UK Chancellor George Osborne has confirmed that the government will give all fines from banks that have manipulated interbank lending rates to military charities and the emergency services.
As part of the Autumn Statement, the Chancellor said around £100m (€120m, $163m) of the money the government has gathered from Libor fixing fines will go to military charities and to the ambulance and police services.
Barclays was the first to settle with UK and US authorities in June 2012 for £290m but only a slice of this amount went into Britain's Treasury.
Nearly six months later UBS agreed a record $1.5bn fine with US, UK and Swiss authorities and also admitted to one count of wire fraud relating to rigging rates in Yen.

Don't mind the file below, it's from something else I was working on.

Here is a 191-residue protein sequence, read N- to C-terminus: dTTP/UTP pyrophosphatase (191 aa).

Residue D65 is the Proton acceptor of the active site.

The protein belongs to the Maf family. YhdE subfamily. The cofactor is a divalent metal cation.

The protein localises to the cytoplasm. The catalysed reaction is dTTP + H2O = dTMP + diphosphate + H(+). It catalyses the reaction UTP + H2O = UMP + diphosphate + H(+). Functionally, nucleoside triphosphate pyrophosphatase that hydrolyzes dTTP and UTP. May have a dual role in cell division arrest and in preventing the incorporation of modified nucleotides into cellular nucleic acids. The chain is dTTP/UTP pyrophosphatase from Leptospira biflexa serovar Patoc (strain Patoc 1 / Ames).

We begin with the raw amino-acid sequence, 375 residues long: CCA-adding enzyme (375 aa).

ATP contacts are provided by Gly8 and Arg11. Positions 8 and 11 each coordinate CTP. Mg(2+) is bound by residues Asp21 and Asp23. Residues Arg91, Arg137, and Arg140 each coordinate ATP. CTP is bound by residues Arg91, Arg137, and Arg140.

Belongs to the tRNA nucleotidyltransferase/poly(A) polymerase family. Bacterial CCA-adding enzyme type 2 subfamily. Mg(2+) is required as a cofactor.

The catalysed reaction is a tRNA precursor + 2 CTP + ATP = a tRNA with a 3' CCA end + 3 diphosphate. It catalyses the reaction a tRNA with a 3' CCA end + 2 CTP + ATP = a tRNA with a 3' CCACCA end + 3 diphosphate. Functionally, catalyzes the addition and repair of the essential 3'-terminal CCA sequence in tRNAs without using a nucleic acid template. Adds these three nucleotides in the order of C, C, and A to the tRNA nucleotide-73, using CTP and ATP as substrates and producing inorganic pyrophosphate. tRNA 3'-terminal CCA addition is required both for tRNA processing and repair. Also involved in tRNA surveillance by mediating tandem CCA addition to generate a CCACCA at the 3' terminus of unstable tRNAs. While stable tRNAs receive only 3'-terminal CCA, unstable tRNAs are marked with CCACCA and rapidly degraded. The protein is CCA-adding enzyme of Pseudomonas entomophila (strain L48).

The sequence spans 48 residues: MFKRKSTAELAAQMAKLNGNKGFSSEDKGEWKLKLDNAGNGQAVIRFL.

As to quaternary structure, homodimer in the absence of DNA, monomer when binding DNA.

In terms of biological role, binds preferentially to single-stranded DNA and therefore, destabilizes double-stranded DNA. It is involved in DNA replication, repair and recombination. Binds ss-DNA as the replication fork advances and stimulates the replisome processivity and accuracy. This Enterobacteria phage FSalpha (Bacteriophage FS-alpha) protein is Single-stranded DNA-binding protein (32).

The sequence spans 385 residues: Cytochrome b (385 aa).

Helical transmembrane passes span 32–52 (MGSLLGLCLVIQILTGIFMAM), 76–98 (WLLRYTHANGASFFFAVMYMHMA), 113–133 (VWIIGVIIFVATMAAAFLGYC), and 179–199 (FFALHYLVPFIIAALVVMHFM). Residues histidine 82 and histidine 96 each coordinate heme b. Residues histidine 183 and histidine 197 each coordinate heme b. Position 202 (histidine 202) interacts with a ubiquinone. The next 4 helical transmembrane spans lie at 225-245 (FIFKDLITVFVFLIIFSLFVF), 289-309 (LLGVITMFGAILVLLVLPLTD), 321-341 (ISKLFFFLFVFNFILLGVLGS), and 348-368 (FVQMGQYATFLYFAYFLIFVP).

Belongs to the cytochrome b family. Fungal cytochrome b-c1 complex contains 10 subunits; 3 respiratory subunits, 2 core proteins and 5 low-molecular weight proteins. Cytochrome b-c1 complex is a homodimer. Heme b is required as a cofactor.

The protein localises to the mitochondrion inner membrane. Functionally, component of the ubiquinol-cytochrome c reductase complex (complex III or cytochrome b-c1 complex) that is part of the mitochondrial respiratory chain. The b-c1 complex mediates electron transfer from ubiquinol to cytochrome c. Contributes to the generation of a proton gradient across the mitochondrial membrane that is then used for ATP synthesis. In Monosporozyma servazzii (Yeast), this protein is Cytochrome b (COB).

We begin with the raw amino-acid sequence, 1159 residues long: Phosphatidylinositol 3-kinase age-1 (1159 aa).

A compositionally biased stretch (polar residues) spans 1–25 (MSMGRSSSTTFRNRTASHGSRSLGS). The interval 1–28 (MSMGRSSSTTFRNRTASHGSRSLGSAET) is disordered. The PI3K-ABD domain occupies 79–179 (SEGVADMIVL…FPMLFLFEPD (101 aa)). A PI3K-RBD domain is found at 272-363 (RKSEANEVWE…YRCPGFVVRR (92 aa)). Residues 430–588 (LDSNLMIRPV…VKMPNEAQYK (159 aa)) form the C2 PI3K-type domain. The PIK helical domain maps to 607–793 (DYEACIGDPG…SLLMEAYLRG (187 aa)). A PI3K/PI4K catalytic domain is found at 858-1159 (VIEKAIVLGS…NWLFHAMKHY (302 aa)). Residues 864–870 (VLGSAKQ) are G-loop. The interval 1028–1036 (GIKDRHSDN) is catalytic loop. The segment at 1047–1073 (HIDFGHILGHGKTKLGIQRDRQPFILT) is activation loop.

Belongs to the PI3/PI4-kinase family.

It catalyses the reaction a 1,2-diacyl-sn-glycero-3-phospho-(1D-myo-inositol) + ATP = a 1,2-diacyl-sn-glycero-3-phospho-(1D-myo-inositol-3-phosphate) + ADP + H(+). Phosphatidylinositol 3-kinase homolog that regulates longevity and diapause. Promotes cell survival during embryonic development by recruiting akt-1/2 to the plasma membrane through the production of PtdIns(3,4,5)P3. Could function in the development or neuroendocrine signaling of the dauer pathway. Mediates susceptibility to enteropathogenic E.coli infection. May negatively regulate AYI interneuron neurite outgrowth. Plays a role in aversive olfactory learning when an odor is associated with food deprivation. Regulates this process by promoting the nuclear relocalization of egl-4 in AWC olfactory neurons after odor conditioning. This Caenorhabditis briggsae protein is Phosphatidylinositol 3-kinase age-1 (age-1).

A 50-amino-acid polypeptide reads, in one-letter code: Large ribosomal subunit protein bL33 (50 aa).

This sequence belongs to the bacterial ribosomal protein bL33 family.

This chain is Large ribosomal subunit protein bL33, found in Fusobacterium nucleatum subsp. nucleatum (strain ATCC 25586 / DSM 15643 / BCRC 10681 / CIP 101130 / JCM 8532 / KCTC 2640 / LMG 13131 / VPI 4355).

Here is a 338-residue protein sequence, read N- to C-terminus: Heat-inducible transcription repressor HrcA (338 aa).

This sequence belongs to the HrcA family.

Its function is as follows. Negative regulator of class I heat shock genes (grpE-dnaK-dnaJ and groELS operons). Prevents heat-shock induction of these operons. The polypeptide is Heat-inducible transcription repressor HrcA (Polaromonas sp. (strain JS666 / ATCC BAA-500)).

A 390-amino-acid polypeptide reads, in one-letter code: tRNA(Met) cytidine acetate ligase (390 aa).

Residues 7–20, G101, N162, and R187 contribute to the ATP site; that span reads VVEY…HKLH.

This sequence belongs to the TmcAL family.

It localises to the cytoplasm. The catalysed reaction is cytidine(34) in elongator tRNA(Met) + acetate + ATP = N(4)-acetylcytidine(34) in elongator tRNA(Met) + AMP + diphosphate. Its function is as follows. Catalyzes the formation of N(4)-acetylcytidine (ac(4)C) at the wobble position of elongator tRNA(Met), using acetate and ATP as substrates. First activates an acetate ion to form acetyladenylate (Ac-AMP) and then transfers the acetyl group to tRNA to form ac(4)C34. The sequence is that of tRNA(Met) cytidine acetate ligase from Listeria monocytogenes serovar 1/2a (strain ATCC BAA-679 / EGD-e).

In February 2013, RBS became the third major bank to settle with the Commodity Futures Trading Commission (CFTC), Department of Justice (DoJ) and Financial Conduct Authority (FCA) for £390m relating to civil and criminal charges.
In September this year, the US Commodity Futures Trading Commission and Britain's Financial Conduct Authority fined the world's largest interdealer brokerage Icap for its role in the manipulation of the interbank lending rate Libor.
Icap was also ordered to pay £14m to the FCA and £41m to the CFTC after a significant number of brokers, including two managers, attempted to rig rates between October 2006 and November 2010.